Because happiness is difficult to measure, modern studies expand on Aristotle’s work by focusing less on what happiness is and more on how happiness can be increased and sustained in our lives.

Sonja Lyubomirsky, PhD, a psychology professor at University of California–Riverside, conducts most of her research in a relatively new field called “positive psychology,” which she explains is about the positive side of life—what makes life worth living—rather than traditional psychology topics like depression, stress and how to fix things. She’s also the author of several groundbreaking books on the subject, including The How of Happiness (Penguin, 2008).

“Happiness is modern society’s holy grail,” Lyubomirsky says. “According to extensive research, most people around the world rate being happy as one of their most important life goals. I have always been struck by the capacity of some individuals to be remarkably happy even in the face of stress, trauma or adversity.”

Like Aristotle, Lyubomirsky believes that happiness is different for everyone, and her extensive research on what she terms “the architecture of sustainable happiness” has tried to answer the question: Why is that?

To understand the reasons, she suggests, think of happiness as being a whole pie; it’s a concept that was also explored in the 2011 documentary Happy. Approximately 50 percent of the pie is genetics; we are born with our own set point or base (like Aristotle’s golden mean) that we use when measuring how happy we feel we are. This ties into the Hedonic Treadmill theory, first written about in 1971 by psychologists Philip Brickman and Donald Campbell; it proposes that people always return to their level (set point) of happiness, regardless of what happens to them. Brickman later expanded on this theory by conducting a scientific study that compared groups of accident victims to groups of lottery winners and ultimately concluded that “happiness is relative.”

Through her research, Lyubomirsky has seen how a person’s set point comes into play when measuring happiness.

“My students and I have found that truly happy individuals construe life events and daily situations in ways that seem to maintain their happiness,” she says, “while unhappy individuals construe experiences in ways that seem to reinforce unhappiness.”

Remarkably, Lyubomirsky’s pie theory estimates that only 10 percent of our happiness is attributable to external circumstances like socioeconomic status, marital status, ethnicity, religious beliefs and age. This seems counterintuitive; people tend to assume circumstances play a much larger role in our happiness. But Lyubomirsky asserts there’s a wealth of evidence to support her conclusion, including a study showing that “Americans who earn more than $10 million per year are only slightly happier than nonwealthy office or blue-collar workers.”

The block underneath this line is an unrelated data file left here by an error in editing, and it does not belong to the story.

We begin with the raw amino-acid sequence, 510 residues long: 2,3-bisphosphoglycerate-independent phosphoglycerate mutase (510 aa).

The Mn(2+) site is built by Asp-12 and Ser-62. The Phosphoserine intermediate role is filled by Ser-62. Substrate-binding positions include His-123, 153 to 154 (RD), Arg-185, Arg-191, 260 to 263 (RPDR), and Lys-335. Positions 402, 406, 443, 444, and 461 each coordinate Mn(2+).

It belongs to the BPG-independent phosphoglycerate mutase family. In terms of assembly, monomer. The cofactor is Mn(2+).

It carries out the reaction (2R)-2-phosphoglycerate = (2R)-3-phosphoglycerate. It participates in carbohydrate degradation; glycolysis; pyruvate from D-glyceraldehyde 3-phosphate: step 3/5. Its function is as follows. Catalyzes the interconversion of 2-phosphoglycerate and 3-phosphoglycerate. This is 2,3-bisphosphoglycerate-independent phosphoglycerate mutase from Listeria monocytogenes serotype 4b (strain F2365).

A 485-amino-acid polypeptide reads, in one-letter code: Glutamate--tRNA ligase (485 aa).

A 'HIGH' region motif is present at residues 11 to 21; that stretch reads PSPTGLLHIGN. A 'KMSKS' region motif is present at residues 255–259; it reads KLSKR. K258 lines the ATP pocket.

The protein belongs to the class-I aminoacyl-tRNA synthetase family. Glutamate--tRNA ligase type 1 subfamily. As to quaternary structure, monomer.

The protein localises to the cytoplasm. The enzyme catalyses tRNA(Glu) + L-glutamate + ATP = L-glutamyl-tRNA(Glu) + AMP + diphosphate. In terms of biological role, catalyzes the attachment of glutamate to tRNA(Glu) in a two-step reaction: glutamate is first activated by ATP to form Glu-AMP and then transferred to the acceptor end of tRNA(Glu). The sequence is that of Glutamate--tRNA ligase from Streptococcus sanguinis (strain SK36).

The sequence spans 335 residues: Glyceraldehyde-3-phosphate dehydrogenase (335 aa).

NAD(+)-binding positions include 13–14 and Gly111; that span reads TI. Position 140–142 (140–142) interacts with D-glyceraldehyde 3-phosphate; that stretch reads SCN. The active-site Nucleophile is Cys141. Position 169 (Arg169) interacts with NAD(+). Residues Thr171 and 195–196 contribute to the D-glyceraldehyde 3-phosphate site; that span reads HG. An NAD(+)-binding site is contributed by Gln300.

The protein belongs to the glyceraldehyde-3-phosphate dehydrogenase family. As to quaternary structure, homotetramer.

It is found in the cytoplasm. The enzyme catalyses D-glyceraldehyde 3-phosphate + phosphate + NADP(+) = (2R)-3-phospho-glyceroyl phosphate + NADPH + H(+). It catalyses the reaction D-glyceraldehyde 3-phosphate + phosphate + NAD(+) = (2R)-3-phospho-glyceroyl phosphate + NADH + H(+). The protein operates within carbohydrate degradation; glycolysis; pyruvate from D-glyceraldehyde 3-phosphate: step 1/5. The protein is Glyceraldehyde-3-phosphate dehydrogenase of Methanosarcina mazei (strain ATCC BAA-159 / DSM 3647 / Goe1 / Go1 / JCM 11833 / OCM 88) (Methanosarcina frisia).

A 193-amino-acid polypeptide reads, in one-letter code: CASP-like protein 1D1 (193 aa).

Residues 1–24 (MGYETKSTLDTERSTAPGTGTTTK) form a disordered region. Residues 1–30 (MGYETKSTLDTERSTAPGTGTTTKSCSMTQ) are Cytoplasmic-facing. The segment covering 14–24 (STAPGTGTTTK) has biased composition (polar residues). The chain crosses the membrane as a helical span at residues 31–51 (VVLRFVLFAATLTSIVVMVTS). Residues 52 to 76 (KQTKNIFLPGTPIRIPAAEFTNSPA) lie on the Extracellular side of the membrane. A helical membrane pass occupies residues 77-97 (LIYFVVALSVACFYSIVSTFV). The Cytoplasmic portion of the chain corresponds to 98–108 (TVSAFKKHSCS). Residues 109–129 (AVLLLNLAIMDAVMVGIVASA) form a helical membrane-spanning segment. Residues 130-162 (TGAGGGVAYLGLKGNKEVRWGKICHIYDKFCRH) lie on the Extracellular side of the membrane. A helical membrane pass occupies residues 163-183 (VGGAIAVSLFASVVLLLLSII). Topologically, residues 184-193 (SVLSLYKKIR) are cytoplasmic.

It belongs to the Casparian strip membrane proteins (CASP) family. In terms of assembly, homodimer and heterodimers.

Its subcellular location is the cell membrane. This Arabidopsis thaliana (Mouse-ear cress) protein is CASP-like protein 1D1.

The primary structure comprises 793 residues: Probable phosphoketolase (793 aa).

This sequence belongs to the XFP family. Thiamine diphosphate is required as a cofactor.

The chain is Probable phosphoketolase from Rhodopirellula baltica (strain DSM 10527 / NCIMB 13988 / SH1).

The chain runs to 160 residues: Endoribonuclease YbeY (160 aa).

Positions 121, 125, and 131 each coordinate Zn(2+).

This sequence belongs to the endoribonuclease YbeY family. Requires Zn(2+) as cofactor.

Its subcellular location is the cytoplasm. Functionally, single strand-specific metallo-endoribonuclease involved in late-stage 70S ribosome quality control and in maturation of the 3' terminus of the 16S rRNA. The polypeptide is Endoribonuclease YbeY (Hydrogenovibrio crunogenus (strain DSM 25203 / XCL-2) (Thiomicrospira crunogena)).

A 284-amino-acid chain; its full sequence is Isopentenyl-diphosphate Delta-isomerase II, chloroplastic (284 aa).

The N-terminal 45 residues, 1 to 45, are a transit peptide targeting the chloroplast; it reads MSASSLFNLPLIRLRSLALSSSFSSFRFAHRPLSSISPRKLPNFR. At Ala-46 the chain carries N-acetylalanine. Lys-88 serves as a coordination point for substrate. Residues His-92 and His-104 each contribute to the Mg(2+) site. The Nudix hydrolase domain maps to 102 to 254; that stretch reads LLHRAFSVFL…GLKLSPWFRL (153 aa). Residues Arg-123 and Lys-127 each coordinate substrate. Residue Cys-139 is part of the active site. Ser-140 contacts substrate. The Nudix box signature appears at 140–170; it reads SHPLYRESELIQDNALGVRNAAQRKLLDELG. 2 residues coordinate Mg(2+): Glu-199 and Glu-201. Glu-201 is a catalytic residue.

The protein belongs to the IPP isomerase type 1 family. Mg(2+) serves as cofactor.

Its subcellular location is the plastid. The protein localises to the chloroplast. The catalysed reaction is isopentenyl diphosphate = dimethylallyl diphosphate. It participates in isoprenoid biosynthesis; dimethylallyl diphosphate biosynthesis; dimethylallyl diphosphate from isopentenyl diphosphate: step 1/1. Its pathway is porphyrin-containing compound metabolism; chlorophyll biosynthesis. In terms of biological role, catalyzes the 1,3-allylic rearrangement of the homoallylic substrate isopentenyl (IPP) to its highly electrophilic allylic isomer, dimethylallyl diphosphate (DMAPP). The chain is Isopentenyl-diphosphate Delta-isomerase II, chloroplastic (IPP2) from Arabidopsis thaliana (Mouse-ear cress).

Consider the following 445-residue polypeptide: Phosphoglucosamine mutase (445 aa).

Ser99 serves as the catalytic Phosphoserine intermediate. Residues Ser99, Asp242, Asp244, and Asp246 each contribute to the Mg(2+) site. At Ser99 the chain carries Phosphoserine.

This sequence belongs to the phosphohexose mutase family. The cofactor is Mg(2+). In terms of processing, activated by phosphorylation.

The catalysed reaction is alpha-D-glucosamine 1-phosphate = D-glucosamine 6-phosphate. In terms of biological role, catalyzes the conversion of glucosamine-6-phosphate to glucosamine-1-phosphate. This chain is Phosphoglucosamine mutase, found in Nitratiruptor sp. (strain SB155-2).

That leaves 40 percent of the pie, and Lyubomirsky explains that this portion of happiness is completely under our control—our intentional daily activities and the choices we make. In other words, we can be happier if we actively work at it; there are happiness skills we can learn through practice.

“Happiness has numerous positive byproducts,” she says, “which appear to benefit not only individuals but families, communities and society as a whole.

Numerous studies have shown that people who are happy are more likely to succeed in life—in their work life, in their personal/family life and with their health. For example, happy people live longer, are more likely to find marriage partners and go on to earn higher incomes.”

How do you “get happy,” though, if you’re not? Lyubomirsky suggests taking that 40 percent of the pie—the large slice that’s completely in your own hands—and doing what she calls “Happiness Activities.” They’re all research-tested, “positive activity interventions” that you can repeat daily, for example, doing acts of kindness, nurturing your social relationships and learning to forgive those who have hurt you.

“Happiness strategies introduce you to the concept of mindful actions that you can use to achieve a happier life,” she says. “Apply them to your own life, and you will harness the promise of the 40 percent solution.”